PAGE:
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This article is from the In-Depth Report Adapting to the Freshwater Crisis

Is Northwestern India's Breadbasket Running Out of Water?

A new study using satellite data suggests the region is using more groundwater than is being replenished by rainfall
india-water-level



NASA/Trent Schindler and Matt Rodell

The fields of barley, rice and wheat that feed much of India are running out of water, according to a new study based on satellite data and published online in Nature today. The heartland of last century's Green Revolution lost 109 cubic kilometers of water from its Indus River plain aquifer between August 2002 and October 2008. (Scientific American is part of the Nature Publishing Group.)

"By our estimates, the water table is declining at a rate of one foot per year averaged over the Indian states of Rajasthan, Punjab and Haryana, including the national capital territory of Delhi," an area in northwestern India that covers more than 438,000 square kilometers, says NASA hydrologist Matthew Rodell, lead author of the paper. "We are not able to estimate the total amount of groundwater in storage [in the aquifer], so we can't say when it will be gone, but residents are already feeling the effects and it will only become worse."

The consequences include wells that run dry, water shortages in India's capital and, potentially, a decline in yields from agriculture. India's Ministry of Water Resources has long suggested that tapping the aquifer for irrigation was exceeding the limited regional rainfall that replenishes its water, and the World Bank has warned that the country faces a water crisis. On a yearly basis, nearly 63 cubic kilometers of water are drawn from the aquifer, whereas the Indian government estimates that roughly 45 cubic kilometers of water recharge the aquifer annually.

The scientists relied on data from the pair of GRACE satellites—NASA's Gravity Recovery and Climate Experiment orbiters launched in 2002—that measure subtle changes in Earth's gravitational field, which are often the result of shifting water, whether on the surface or deep beneath it. In addition to large-scale water losses detected in Greenland and other polar regions by the GRACE satellites, northwestern India stands out as another area of rapid water loss. "Basically, it is like we weigh Earth every month and we look at the changes," explains geophysicist Isabella Velicogna of the University of California, Irvine, part of the research team.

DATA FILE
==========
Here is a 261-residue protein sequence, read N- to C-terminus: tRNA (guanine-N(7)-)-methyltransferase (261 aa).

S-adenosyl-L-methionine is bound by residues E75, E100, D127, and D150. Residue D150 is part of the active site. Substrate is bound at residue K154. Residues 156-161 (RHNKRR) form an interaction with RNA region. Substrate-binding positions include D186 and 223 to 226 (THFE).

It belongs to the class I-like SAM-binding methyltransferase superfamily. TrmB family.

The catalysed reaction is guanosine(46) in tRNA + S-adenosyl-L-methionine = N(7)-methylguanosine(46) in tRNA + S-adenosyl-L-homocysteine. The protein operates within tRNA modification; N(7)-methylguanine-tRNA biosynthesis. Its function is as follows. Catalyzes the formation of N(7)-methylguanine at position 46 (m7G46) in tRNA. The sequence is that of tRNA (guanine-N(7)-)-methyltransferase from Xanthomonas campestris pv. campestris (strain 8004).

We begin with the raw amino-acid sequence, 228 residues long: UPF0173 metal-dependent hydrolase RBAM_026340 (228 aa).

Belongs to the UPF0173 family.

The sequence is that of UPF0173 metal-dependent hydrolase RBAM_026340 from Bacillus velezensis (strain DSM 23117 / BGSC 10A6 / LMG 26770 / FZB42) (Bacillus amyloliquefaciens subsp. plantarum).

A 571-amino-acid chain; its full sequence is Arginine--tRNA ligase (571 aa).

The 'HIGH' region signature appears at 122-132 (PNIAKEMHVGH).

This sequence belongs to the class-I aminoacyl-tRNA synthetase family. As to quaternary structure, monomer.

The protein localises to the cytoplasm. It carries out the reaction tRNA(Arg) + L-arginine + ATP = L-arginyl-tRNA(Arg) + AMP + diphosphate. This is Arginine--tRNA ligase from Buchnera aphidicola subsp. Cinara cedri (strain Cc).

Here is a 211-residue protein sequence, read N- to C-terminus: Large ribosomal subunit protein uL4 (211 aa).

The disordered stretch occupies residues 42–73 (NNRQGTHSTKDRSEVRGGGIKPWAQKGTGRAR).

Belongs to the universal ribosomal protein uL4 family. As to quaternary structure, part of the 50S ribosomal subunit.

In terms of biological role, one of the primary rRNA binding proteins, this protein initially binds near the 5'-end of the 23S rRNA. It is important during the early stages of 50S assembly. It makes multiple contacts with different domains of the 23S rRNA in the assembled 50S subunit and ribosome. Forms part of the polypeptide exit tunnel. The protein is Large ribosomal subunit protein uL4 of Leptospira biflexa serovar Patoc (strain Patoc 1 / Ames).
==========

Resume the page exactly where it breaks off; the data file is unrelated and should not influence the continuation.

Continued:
The primary reason for such groundwater depletion is irrigation, which has fed the Green Revolution that transformed cereal production in the region and helped sustain a growing population that has reached 114 million people. Between 1970 and 1999 irrigated fields in India tripled in overall extent to cover more than 33 million hectares.

That irrigation now looks unsustainable: "The problem is that groundwater consumption was not capped at a sustainable level and now it will be difficult to curb demand," Rodell notes.

It is also clear that global warming's accelerated melting of the nearby Himalayan glaciers is not the primary culprit in the region's water deficit. These meltwaters feed the rivers of northwestern India and beyond, but that water soon flows out of the area and is lost to it. Even with a generous assumption that all Himalayan glacial melting since 1962 (roughly 13.4 cubic kilometers per year) was concentrated in the 150-kilometer stretch of land closest to the study zone rather than spread across the entirety of the Himalayas, the scientists could explain, at most, 15 percent of the water loss in northwestern India. And the arid region's rainfall levels were above the average of 50 centimeters per year from 2002 to 2008.

The water contained in the Indus River plain aquifer, once pumped, is lost to the region via evaporation from irrigation or transpiration from irrigated plants. And GRACE has detected similar depletion in the U.S., as well, including the Ogallala Aquifer under the western plains and the groundwater in the California's Central Valley. "Groundwater resources are being rapidly depleted in many regions of the world," says U.C. Irvine hydrologist James Famiglietti, another team member. "These signals of groundwater loss, in particular in the Central Valley, are very strong."

The solution may be to impose limits on pumping aquifer water— particularly in the case of northwestern India, which uses it to fill seasonal rice paddies covering some 38,000 square kilometers. "If farmers would shift away from water-intensive crops, such as rice, and implement more efficient irrigation methods, that would help," Rodell says.

As population growth continues and food production increases, however, demand for groundwater will only increase, Famiglietti warns. Nevertheless, this research, he says, "suggests that we can keep track of rates at which groundwater reserves are dwindling the world over."

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